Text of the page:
Electronic drums

Discussion in 'Percussion' started by dvdlei, Jul 8, 2002.

  1. dvdlei

    dvdlei New Member

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    I want to buy a electronic drumset for use in a band.

    Can you give me some advise about the different brands available?

    I was thinking of the Roland TD-10.. what do you know about this thing?
  2. tavenger5

    tavenger5 Mr Admin Guy Staff Member Admin

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    I can't remember what the TD-10 looks like. Is it the newer, cheaper one? I know I played an older TD-7 and it was great! :) I also played a newer v-drum set not that long ago. I guess it depends on how much you want to spend. the TD-7 is around $1500-$2000. And the v-drums can be up to $4500.

    The only other thing you have to worry about with electronic drums is amplification. Good thing about that is, if you're playing in a small club and you play hard, the level can be adjusted easily.
  3. lostdave

    lostdave 'EVIL' Mod

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    I recently Bought, mainly for sequencing use, a Roland SPD-20.
    i got sick of trying to play in drum tracks on my keyboard...
    Definitly makes for a more 'natural' feel on my sequencing.


    for those of you that may remember the octopad.......the SPD-20 is Very Similar..
    most happy with the sounds.
    In fact i have started using it as my main drum module...


    Dave
  4. strike

    strike New Member

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    I would consider the D-Drum it feels plyin real drum they have real drumheads. But remember to playin the electric drum is not the same as acoustic you have to have a good monitor system because you only get the sound from speakers and there is a little delay (Very little) but its enough to keep you out of beat, I play the D-drum in a little upbeat so it works allright with the band.
    Peter
  5. quad2004

    quad2004 New Member

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    I played my neighbor's V drums (yes, two neighbors that play drums ;) ) and he has the V-concert set. Those are the best electronic drums I've ever played. I said electric drums... I prefer the sound of acoustic but electric drums have a lot of benefits.
  6. The_Clique_KC

    The_Clique_KC New Member

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    Today's electronics are better than ever. Those of us that remember the old Simmons hard-as-a-rock-break-your-wrists kits will agree. The modules are also more expressive with velocity switching and choke cymbal features. All you really need to do is find the pads that feel good to you (thatz what SHE said).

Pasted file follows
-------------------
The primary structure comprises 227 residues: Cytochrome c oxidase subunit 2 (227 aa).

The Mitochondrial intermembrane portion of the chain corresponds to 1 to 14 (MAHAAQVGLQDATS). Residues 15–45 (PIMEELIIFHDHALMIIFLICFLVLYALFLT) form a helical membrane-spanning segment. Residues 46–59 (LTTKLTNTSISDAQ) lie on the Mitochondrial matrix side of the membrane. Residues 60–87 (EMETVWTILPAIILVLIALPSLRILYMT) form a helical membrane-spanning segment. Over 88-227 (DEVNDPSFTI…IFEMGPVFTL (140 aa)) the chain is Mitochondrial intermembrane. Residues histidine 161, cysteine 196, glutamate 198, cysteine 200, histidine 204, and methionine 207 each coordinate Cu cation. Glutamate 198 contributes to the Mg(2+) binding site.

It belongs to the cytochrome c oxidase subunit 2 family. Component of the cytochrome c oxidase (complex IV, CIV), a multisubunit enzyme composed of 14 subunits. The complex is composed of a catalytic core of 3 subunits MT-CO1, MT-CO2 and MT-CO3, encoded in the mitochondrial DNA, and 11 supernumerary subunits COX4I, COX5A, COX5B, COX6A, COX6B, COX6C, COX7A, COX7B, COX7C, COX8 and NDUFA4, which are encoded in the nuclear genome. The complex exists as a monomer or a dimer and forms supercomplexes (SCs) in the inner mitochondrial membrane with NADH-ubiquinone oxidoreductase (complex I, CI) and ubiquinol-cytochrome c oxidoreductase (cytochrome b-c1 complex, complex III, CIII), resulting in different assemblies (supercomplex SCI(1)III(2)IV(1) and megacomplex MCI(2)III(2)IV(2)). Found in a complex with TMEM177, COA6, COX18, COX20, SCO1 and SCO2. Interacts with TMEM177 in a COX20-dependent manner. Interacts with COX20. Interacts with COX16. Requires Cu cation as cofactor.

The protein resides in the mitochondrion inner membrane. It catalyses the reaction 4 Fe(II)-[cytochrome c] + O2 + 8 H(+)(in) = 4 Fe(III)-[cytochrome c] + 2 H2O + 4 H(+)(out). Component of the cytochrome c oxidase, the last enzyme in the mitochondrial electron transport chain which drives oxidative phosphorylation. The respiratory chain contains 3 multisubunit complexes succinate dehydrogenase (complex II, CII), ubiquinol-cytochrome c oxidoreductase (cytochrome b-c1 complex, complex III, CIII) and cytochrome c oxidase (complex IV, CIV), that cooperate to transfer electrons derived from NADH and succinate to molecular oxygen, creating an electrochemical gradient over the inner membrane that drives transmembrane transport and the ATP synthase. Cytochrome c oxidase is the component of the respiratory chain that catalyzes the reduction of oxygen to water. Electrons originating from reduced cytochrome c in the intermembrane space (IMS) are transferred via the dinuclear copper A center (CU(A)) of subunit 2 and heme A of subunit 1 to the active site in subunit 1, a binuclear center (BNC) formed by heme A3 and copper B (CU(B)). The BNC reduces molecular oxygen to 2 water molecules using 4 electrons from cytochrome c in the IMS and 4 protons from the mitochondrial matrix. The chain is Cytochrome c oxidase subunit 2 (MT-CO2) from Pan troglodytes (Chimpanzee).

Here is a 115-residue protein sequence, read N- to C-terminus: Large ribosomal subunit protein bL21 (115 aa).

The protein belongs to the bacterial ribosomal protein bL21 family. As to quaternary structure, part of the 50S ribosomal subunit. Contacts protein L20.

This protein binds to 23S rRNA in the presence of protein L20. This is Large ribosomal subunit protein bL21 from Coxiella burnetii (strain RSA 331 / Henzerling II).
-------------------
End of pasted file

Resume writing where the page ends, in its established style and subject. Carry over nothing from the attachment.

7. rounty

    rounty Guest

    Do those electronic drums really sound natural? I don't know, I've my "real" set and never played on a electronical one.

    But if you wanna play in a band I would prefer a non-electronical - they simply look better in my opinion.
  8. jejune

    jejune New Member

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    The DDRUM 3 wins hands down. Still, after almost 10 years. Position, Velocity (1000 levels vs. 128 in V-Drums or anything MIDI based) and PRESSURE (ie. you cand bend the pitch by pressing on the drum head) detection ON ALL TEN CHANNELS AT ONCE. Pricey, but if you're serious about creativity . . .
  9. vidpro1

    vidpro1 New Member

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    Yamaha Electronic Drums

    Hi,

    I'm new to this group. I own a Yamaha DTX Express II.
    For $1000 it does what need it to do.

    I has lots of usable sounds.

    VP1
  10. Emu

    Emu New Member

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    is there such thing as a "cheap" trigger to midi interface, I don't need a brain at all, I only need it hooked up to my computer
  11. nbaker45

    nbaker45 New Member

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    I have both an electronic kit (Roland V-Session) and an acoustic kit (Pearl). For gigging, I choose which will best fit the situation. typically, I'll always go for the acoustic kit if the gig is outdoors and I don't know the sound guys. There are really big differences in playability and feel, etc. But you have to decide why you're doing it...

    I love my acoustic kit because IT PLAYS... It feels like real drums because it is. It sounds great, and I will always use it for any recording that I do. You can't replace the natural sound of a real Snare and real Zildjians... but... ...

    My Electronic kit helps me change my sound with a push of a button, allows me to practice anywhere, and keeps my stage volume down to a reasonable level. With the V-Session, the feel is almost natural and the sampled sounds are really good. My electronics are irreplacable in an unpredictable gigging environment. I own, but do not haul around an amplification system - I let the sound guys handle that. I did invest in a good in-ear monitor system that works far better than the amplified system.

    I could write more, but this is already a novel...
  12. drums67

    drums67 New Member

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    I've been using the roland v-club series for quite sometime, the td-7 and 7 are easy to learn and navigate, the sounds are pretty good also. The sequencing feature is great for extra percussion parts. I use the mix in feature a lot when learning new songs, just hook up a CD player and go.

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